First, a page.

I was building up a new idea of myself by pretending that I didn’t have a problem.  I thought I could force myself to become someone else.  I put myself into situations where I would be forced to talk.  After being promoted I chaired meetings.  Someone might comment that I was talking softly.  Although this was painful I tried to ignore it and keep moving forward.  I set up a music group for people with learning disabilities.  I ran the meeting for the people we support. These were big steps for me and showed me that I could do something.  I forced myself into these situations despite a big part of me wanting to run away and hide.

Although I am proud of what I achieved working in Social Care there was a niggling doubt that I was not there because I wanted to be but because it was a way to avoid attending new job interviews and feelings of not being good enough.

Image result for depressionI continued to experience periods of depression, but I noticed that during periods of acute depression I somehow felt more alive.  Perhaps this was because there was some change inside.  The depression was telling me something. That I was feeling unfulfilled and needed to make changes in my life.  I could only truly begin to make these changes once I really went back to my childhood and the humiliation I felt at not being able to talk and how this trauma affected me.

I have found the courage to change careers and so have found myself in many different new work environments on placements and in new jobs.

Suddenly I feel like this little boy again.

I find that I am getting stuck or that I am speaking too quietly.  I am not able to give a proper representation of who I am.  A part of me still feels a sense of despair and a hopelessness.  The difference now is that I know that I can do this.  I am able to offer myself compassion, support and encouragement and to find an inner confidence. I am comfortable with who I am and what my value is.  I have chosen jobs that are about relationships. This is because I am a social person and I enjoy social interaction.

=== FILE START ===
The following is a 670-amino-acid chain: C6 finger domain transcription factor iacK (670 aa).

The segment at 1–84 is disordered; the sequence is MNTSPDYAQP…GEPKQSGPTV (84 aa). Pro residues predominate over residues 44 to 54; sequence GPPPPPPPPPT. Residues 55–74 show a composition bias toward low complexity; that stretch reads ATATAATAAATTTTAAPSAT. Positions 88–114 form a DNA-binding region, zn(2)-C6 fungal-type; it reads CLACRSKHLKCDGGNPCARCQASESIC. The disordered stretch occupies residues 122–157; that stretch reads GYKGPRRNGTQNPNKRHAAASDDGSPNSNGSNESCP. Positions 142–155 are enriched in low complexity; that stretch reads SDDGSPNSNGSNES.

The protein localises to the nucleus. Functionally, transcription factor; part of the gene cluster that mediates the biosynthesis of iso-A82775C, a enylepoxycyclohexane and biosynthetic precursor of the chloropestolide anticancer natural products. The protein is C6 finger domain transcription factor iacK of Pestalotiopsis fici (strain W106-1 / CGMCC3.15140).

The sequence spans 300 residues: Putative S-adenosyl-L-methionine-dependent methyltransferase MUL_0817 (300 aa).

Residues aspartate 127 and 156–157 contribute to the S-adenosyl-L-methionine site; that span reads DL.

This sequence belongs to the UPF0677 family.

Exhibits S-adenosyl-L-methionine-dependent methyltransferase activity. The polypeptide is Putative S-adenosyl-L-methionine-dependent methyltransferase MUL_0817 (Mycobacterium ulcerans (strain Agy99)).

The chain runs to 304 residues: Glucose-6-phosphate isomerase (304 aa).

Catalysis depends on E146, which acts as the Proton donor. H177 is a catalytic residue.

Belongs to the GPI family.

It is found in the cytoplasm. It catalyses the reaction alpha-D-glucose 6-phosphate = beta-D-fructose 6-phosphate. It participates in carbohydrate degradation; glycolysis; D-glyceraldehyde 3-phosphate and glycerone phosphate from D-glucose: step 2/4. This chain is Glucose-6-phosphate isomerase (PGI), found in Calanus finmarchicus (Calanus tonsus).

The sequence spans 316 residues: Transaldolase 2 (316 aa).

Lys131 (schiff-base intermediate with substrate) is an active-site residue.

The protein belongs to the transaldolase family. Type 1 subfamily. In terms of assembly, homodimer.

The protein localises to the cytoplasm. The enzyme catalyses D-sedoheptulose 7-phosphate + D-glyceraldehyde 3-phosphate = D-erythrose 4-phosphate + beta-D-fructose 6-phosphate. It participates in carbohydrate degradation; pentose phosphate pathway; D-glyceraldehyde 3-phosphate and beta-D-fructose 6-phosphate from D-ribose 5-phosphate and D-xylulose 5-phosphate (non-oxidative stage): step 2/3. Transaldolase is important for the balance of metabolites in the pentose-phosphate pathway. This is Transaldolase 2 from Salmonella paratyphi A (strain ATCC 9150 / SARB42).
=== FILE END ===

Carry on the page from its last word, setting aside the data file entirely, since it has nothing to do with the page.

I have also surrounded myself with talkers and assertive people.  My wife’s family jokes that she is ‘famous for her assertiveness skills’.  At times I have taken advantage of this to avoid talking but she has been a positive role model and helped me push myself to stop avoiding something, when the avoiding is making me unhappy.  She has offered me support and acceptance but also encouragement.

I recently attended a conference about Selective Mutism.  One of the speakers was a 17 year old girl who had experienced Selective Mutism as a child.  With the support and advice of a Speech and Language Therapist and with the work of her parents, found a way to navigate past her Selective Mutism.  For me there is no clear line between having selective mutism and then overcoming it and in some ways I am still fighting with myself and my feelings.  I still find myself whispering in some situations or talking very softly.  I am so tired of this now.  I just want to be able to talk loudly and clearly at all times; to feel in control of my voice.

I know I am almost there, and I believe that I can do it.

I am so grateful and thankful to this man who shared his inner thought and feeling for us all to understand his life long difficulties and I know that he will continue to find his voice and perhaps help others too.

Anna Biavati-Smith
Specialist Speech and language Therapist
© Copyright 2018 edinburgh-speech-therapy-wordsteps.co.uk . All rights reserved.